How Bluetooth Works  

Posted by Laptop Tips

Bluetooth has quickly become one of the most revolutionary advances in technology in recent years and it continues to improve as more and more people use it on a daily basis. Although widely used, many people still don’t understand what it does and how it works.

The advantage of Bluetooth is that it operates in the license free 2.4 GHz frequency band which gives it worldwide availability and compatibility. The only problem with this is that there are other devices that also use the same frequency band such as security devices, other wireless devices, and other noise sources.

To overcome this problem, Bluetooth uses a fast frequency hopping scheme so that it can use shorter packets than other devices that operate in the same frequency band. This helps to reduce the interference from other devices and allows Bluetooth communication to be more robust and secure.


Frequency hopping works by jumping from frequency to frequency within the same radio band. After a Bluetooth device sends or receives a packet to another device they will both change to another frequency before the next packet is sent. So each time a Bluetooth device communicates with another device they will be using a different frequency.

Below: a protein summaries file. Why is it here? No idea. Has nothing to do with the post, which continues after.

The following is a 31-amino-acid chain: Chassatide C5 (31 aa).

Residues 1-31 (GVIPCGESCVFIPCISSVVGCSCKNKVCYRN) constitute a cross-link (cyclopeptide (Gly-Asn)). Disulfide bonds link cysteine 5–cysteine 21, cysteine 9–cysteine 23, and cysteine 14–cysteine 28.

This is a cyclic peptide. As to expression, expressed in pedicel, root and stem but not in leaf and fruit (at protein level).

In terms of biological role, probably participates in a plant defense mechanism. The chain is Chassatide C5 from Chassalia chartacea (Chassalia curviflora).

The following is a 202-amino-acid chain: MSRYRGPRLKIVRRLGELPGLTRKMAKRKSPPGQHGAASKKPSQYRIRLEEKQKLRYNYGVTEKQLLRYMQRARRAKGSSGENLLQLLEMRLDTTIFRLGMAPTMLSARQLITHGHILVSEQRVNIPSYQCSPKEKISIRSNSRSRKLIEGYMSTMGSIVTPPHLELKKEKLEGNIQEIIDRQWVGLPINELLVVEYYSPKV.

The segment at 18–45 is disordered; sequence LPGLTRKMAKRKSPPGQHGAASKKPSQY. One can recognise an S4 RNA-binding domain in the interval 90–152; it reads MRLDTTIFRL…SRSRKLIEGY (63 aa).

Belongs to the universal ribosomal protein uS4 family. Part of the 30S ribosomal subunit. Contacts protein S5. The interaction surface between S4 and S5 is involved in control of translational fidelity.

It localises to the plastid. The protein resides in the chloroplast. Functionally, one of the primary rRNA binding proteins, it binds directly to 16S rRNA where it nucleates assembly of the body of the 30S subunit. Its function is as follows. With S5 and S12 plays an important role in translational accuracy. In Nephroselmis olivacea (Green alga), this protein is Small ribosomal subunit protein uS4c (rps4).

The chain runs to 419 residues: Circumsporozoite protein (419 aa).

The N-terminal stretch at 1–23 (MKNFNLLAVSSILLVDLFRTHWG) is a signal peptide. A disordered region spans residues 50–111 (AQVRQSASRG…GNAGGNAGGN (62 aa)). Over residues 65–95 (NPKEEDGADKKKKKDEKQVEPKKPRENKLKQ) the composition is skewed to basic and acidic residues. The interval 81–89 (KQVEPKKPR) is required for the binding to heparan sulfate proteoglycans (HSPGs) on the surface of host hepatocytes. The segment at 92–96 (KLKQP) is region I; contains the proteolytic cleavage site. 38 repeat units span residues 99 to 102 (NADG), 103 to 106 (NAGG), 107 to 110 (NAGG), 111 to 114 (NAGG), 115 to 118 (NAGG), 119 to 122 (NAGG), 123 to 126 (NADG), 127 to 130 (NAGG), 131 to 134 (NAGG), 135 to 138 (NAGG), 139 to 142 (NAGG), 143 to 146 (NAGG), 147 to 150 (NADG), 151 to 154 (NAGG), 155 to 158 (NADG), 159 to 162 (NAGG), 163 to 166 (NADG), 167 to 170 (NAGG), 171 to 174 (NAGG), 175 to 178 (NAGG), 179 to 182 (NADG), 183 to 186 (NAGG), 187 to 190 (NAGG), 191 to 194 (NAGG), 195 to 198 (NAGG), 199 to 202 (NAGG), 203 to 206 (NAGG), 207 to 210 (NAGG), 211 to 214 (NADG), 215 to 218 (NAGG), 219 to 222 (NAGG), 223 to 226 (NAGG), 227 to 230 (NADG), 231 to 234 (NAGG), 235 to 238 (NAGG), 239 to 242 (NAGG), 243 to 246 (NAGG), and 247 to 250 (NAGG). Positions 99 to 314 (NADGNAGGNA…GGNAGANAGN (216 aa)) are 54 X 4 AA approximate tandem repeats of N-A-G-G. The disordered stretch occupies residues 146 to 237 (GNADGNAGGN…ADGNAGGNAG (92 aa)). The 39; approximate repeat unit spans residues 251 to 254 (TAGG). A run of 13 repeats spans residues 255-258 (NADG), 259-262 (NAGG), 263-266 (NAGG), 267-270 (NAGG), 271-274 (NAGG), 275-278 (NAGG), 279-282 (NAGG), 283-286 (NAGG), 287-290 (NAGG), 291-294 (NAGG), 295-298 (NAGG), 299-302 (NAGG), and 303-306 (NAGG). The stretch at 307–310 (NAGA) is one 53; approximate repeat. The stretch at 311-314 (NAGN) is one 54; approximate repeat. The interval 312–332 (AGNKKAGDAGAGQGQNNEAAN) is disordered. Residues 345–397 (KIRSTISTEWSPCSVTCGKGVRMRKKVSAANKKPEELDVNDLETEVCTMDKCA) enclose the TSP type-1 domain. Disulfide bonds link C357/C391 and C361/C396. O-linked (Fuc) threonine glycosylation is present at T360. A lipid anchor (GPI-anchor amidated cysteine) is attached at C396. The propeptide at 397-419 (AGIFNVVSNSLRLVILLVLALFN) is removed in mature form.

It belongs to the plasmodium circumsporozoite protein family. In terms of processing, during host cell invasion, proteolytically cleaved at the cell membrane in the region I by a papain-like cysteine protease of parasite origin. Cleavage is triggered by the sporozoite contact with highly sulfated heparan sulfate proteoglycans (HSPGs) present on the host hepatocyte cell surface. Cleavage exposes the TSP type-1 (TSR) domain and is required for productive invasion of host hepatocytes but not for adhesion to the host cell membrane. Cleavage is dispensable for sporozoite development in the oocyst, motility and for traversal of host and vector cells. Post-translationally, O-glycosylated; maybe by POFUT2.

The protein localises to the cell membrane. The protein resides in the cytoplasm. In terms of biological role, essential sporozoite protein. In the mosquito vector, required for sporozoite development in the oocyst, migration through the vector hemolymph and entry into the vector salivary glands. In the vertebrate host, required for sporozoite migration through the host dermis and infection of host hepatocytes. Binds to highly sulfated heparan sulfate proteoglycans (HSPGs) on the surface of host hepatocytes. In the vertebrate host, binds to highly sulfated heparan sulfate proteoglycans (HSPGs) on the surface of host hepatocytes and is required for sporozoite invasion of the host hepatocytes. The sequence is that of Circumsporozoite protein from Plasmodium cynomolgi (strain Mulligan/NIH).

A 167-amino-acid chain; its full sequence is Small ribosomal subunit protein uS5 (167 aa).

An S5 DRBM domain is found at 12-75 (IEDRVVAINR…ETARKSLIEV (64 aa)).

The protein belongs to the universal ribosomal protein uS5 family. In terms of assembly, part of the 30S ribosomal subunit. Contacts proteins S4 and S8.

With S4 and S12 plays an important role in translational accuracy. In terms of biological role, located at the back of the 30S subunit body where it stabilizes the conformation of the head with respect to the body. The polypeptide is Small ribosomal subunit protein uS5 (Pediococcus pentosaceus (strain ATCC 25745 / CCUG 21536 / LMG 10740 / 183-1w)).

This means that Bluetooth devices will only transmit from a fixed frequency for a short period of time so that it can use all of the available radio band and conform to the restrictions on the transmission quantity per frequency. Because the frequency band is constantly changing it ensures that any interference will only be temporary and it helps to improve security as other devices will find it hard to predict which frequency band will be used next.

When two or more Bluetooth devices communicate with each other they use a master and slave system and an algorithm that uses device specific information so that each device will know which frequency will be used next. The Bluetooth device that operates in master mode will send its own unique address and the value of its own internal clock to as many as seven other devices that operate in slave mode so that each device can calculate the frequency hop sequences.

Because most Bluetooth devices are battery powered they have been designed to conserve energy and operate at low power levels so that they can be used for as long as possible. This is why most Bluetooth devices have a range of between 5 and 10 meters which is far enough for wireless communication but close enough to avoid using too much power.


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